EDITORIAL: Victory for tenants!

What a difference having a Democrat-controlled state Senate has meant. And nowhere has that been more apparent than in the sweeping and historic win for tenants this past Friday.

With votes of approval by the state Senate and Assembly followed by the signing by Governor Andrew Cuomo of “The Housing Stability and Tenant Protection Act of 2019,” vacancy decontrol is now a thing of the past.

It’s a huge victory for affordability — and a massive relief for tenants in 1 million households in rent-regulated apartments across New York City.

State Senator Brad Hoylman with tenants in Albany on “Tenant Tuesday” last month. (Courtesy Brad Hoylman’s office)

Under vacancy decontrol, if an empty apartment’s rent was roughly $2,775 a month, it could be taken out of the rent-regulation program and turned market rate. That, unfortunately, led to bad-actor landlords using sundry harassment techniques to push out tenants, so that the owners could keep boosting the rents to reach the decontrol threshold.

Harassment, of course, can take different forms, from subtle to blatant — ranging from lack of heat and hot water to disruptive, noisy, dusty, unhealthy interior gut rehabs of buildings.

Obviously, not all landlords are bad actors. But, in effect, by now making rent regulation permanent, it takes away a huge incentive — and temptation — for landlords to harass tenants.

Since vacancy decontrol was enacted in 1994, it’s believed that more than 160,000 apartments — and 62 percent of all units deregulated during that time — lost their rent-protected status due to vacancy decontrol. So, obviously, this reform will go a long way toward stopping the drain of the city’s stock of affordable-to-middle class housing.

Housing activists even had ambitiously hoped that some of those “lost” units could now be restored to rent regulation, but it was apparently too far a reach even for this sweeping legislation. Similarly, an effort to get buildings with fewer than six units into the rent-regulation program also failed.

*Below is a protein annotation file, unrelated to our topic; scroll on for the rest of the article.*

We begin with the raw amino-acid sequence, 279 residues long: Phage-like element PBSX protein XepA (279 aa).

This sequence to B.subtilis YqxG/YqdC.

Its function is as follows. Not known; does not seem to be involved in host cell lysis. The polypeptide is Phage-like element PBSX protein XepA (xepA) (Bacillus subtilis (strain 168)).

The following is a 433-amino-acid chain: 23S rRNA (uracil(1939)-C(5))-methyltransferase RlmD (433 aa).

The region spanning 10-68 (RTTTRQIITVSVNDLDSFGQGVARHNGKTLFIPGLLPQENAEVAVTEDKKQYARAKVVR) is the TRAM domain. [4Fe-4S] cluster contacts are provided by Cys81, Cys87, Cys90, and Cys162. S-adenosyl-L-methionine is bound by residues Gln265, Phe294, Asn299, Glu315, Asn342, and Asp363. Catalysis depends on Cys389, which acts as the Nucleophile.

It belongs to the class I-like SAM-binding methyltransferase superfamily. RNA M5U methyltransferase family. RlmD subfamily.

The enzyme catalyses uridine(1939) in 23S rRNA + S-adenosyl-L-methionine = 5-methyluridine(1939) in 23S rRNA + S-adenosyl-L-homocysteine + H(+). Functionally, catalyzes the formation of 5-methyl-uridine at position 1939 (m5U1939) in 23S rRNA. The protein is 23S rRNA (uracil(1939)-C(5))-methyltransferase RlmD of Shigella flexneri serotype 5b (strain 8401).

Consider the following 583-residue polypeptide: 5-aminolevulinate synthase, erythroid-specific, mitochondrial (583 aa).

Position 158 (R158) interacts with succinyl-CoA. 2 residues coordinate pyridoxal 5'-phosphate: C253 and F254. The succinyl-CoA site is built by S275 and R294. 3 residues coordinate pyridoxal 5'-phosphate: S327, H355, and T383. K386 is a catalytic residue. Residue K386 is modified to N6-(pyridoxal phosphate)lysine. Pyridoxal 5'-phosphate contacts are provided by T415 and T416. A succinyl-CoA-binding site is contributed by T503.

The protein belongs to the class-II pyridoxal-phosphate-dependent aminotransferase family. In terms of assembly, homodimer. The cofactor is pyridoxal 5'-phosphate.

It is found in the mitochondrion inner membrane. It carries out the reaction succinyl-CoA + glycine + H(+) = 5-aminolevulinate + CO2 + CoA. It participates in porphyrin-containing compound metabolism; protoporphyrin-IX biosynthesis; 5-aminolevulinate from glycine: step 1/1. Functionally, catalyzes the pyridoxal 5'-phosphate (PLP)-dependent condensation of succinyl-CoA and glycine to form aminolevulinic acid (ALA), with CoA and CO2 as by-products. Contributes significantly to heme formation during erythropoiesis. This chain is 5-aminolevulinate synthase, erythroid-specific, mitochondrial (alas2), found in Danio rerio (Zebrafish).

However, rents will also be kept down because the so-called vacancy bonus has now also been repealed — meaning landlords can no longer jack up an apartment’s rent by as much as 20 percent after a tenant vacates.

Also now significantly reduced is landlords’ ability to pass along costs of major capital improvements (M.C.I.’s) and individual apartment improvements (I.A.I.’s) to tenants.

Owners will now also be restricted to taking only one unit for “personal use” and must use it as their primary residence.

Furious lobbying efforts by the real estate industry, for once, failed in the face of a newly blue Albany. Cuomo did not stand in the way. Landlords will continue to make their profits — though just a bit less.

The new rent reforms went into effect Saturday.

“The pendulum is swinging,” said state Senator Andrea Stewart-Cousins, the Senate Democratic majority leader.

A teary-eyed Assemblymember Yuh-Line Niou did a quick video after the stunning vote in Albany. (Courtesy Yuh-Line Niou/Twitter)

Friday was a very emotional day for tenant advocates and for lawmakers who fought in the trenches alongside them for so long. Assemblymember Yuh-Line Niou posted a 1-minute video of herself on Twitter, tearing up with joy, taken right after the Assembly had voted on the “tenant protection package.”

“We’re gonna change a lot of lives with that,” she said of the legislation. Noting that 70 percent of the constituent cases she sees in her Lower East Side/Chinatown/Lower Manhattan district are housing related, she said her district is plagued by some of the absolute worst kinds of landlord neglect and harassment. But now, there’s new hope and new optimism.

As Niou put it, simply, “We’re making history today.”

One Response to EDITORIAL: Victory for tenants!

  1. So where will the money come from to repair these properties when a boiler fails in the middle of the winter? How about when the facade cracks? Will the rent stabilized tenants kick in some money to help? Not happening. But what will happen is that young people will find it even harder to find a reasonably priced apartment, tenants will find conditions in these old tenements deteriorating and will wonder why no one is fixing them. And all the while, NYCHA is ignored while private landlords are treated like the enemy.

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